Taken together, all these studies suggest that lowering the effect of angiotensin II could be a novel therapeutic target in the treatment of AD and dementia. It should be noted that the regulating effects of ARBs and ACEI on cognitive function and AD should be confirmed with carefully designed clinical trials.

7.1. Metabolic Syndrome and AD

Metabolic syndrome is cluster of risk factors including insulin resistance, dyslipidemias, abdominal obesity and arterial hypertension. MS itself, as well as obesity, and insulin resistance, is a risk factor for dementia, especially AD [87]. The pathogenesis of MS is complex; however, one remarkable characteristic is the enhanced production of reactive oxygen species. The high levels of circulating lipids increase the lipoperoxidation of lipids, which diminish the antioxidant systems such as superoxide dismutase and catalase and cause, as a consequence, the high levels of oxidative metabolism which affects cell structure, causing neuronal damage. This has been evident in the brains of AD patients, which show augmented levels of oxidized proteins, elevated levels of protein nitrosylation and carbonylation, lipid peroxidation, and RNA and DNA oxidation, as well as sugar modifications and the presence of ROS [88, 91].

Insulin resistance (IR) is the main characteristic of MS. IR is brought about by the incapacity of cells to respond to hormonal stimulus, especially in skeletal and cardiac muscle, adipose tissue, and the CNS itself. In the brain, it is believed that IR has an important role in APP and tau protein metabolism, since it increases A accumulation and buildup of NP (Figure 2) [87].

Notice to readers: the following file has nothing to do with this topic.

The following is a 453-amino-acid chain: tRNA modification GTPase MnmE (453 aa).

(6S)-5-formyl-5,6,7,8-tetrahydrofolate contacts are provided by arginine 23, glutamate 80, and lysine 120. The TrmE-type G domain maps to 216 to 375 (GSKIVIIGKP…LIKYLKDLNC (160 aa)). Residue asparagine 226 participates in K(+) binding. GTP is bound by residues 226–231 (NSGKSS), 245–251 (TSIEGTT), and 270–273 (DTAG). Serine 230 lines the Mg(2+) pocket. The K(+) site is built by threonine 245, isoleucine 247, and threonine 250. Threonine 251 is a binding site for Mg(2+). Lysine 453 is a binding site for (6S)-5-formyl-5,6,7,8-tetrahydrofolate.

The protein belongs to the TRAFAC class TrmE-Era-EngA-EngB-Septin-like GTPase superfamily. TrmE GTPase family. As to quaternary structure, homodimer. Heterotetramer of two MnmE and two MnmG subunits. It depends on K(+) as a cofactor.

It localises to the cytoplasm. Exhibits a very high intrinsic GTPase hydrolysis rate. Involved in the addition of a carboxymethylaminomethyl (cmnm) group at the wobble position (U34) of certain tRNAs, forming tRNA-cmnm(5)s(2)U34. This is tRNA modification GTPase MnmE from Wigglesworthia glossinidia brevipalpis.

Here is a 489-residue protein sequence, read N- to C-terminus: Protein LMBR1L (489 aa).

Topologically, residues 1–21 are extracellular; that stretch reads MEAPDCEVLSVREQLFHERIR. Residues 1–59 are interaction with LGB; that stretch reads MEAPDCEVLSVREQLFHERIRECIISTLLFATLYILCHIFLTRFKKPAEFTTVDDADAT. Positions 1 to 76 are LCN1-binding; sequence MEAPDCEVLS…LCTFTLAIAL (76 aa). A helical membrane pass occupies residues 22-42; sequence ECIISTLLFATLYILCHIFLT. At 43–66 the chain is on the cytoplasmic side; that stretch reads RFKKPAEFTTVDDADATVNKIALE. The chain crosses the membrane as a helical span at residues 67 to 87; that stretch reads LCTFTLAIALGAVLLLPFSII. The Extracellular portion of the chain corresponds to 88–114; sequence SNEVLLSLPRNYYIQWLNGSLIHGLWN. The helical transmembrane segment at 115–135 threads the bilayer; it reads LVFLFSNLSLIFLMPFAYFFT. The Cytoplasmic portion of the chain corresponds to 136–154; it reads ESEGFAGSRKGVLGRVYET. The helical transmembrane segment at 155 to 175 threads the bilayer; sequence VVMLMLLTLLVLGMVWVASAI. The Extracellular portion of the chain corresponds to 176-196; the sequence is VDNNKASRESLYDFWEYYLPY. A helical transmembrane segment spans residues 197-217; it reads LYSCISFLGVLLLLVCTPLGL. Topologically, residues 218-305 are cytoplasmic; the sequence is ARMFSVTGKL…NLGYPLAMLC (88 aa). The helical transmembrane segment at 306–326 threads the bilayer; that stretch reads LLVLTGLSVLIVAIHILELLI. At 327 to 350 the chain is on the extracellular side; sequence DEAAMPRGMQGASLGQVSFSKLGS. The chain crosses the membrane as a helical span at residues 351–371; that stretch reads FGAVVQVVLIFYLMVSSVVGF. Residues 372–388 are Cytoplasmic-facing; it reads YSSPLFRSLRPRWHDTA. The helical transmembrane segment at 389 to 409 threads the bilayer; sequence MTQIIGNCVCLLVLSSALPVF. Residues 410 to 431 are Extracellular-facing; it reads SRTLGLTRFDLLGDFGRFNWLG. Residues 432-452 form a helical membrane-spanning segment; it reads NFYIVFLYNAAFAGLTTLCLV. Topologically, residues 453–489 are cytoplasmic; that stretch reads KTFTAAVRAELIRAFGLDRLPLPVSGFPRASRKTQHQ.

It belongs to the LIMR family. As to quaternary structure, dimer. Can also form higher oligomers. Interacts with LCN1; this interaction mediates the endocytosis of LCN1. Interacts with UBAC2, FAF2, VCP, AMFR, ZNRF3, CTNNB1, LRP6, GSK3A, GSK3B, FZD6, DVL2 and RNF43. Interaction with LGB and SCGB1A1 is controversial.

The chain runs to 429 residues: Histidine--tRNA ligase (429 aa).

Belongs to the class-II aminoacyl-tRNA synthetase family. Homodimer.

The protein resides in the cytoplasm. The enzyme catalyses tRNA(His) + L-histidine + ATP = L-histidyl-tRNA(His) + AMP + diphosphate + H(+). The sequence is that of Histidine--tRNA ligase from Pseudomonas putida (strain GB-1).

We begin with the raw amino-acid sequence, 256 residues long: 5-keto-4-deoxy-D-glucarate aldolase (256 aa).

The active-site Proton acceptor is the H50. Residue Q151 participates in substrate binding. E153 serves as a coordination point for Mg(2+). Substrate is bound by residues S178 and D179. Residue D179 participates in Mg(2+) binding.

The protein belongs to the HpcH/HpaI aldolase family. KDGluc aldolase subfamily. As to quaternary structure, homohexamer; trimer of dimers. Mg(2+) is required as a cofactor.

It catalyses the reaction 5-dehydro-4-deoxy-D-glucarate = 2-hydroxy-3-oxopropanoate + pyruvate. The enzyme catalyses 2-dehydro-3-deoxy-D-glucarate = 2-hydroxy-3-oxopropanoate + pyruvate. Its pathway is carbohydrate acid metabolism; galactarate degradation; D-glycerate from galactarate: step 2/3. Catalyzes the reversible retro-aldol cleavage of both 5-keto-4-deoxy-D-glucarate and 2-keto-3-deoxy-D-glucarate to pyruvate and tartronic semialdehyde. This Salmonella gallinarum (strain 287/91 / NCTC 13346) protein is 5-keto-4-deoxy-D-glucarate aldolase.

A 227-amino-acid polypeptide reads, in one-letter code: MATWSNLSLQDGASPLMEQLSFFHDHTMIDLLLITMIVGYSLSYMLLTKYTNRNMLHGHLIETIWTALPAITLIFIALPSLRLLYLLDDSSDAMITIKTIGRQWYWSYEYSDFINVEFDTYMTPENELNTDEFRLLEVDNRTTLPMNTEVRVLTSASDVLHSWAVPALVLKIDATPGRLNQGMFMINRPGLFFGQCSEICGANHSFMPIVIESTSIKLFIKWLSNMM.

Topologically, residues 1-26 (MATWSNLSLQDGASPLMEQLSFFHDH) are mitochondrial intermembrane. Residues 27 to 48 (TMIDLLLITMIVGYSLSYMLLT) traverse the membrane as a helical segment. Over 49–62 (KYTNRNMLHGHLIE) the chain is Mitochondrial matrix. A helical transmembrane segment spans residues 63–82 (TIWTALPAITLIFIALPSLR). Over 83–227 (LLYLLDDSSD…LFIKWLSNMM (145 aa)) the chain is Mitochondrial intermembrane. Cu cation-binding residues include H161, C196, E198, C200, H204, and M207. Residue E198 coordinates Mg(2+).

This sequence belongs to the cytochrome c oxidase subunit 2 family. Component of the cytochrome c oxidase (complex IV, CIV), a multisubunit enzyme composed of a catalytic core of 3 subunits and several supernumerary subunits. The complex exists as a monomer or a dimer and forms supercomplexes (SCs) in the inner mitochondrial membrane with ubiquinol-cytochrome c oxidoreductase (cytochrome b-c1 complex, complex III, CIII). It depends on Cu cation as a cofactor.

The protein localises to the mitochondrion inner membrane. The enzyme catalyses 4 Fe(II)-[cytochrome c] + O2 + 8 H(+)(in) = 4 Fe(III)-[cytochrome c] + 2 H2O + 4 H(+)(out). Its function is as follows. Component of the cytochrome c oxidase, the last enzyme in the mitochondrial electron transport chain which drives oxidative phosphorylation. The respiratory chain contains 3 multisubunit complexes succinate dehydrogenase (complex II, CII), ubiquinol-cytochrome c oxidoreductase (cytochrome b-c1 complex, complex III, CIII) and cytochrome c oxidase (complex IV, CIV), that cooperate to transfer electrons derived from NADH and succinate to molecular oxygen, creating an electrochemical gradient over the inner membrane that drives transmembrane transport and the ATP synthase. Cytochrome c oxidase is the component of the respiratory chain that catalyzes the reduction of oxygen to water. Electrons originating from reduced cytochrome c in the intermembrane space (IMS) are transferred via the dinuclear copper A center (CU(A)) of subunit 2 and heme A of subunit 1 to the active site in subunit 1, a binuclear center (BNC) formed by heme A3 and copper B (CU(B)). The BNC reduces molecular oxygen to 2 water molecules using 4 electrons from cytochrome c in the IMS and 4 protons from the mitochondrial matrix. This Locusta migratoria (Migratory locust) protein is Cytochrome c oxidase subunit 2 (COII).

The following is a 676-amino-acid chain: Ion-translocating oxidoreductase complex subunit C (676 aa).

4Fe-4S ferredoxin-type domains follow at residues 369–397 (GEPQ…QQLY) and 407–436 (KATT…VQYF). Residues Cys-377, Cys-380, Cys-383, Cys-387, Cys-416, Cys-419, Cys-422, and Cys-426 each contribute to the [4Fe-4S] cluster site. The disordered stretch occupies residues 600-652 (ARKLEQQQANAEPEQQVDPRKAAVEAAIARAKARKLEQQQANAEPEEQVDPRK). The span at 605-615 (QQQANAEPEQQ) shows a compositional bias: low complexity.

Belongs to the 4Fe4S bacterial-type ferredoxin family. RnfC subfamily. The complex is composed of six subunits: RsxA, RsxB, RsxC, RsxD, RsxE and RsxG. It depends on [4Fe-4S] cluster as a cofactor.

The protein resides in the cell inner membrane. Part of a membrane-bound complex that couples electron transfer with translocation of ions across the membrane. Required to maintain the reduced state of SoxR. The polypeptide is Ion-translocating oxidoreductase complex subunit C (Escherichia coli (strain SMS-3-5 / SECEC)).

IR causes a decrease in glucose utilization in brain tissues, which is the principal source of energy production. It is well known that the energy metabolism of neurons is deteriorated in brains affected by AD and that this energy deficit can be attributed to changes in insulin-dependent glucose uptake and damage to the different proteins that participate in the glucose metabolism [92]. Positron emission tomography performed in AD patients shows a progressive reduction of glucose metabolism as well as diminished blood flow in the parietal and temporal lobes, which correlates with the severity of dementia in these patients [93]. It has been proposed that IR may be conducive to lipid toxicity and subsequent enhanced lipoperoxidation and increased ROS production [94].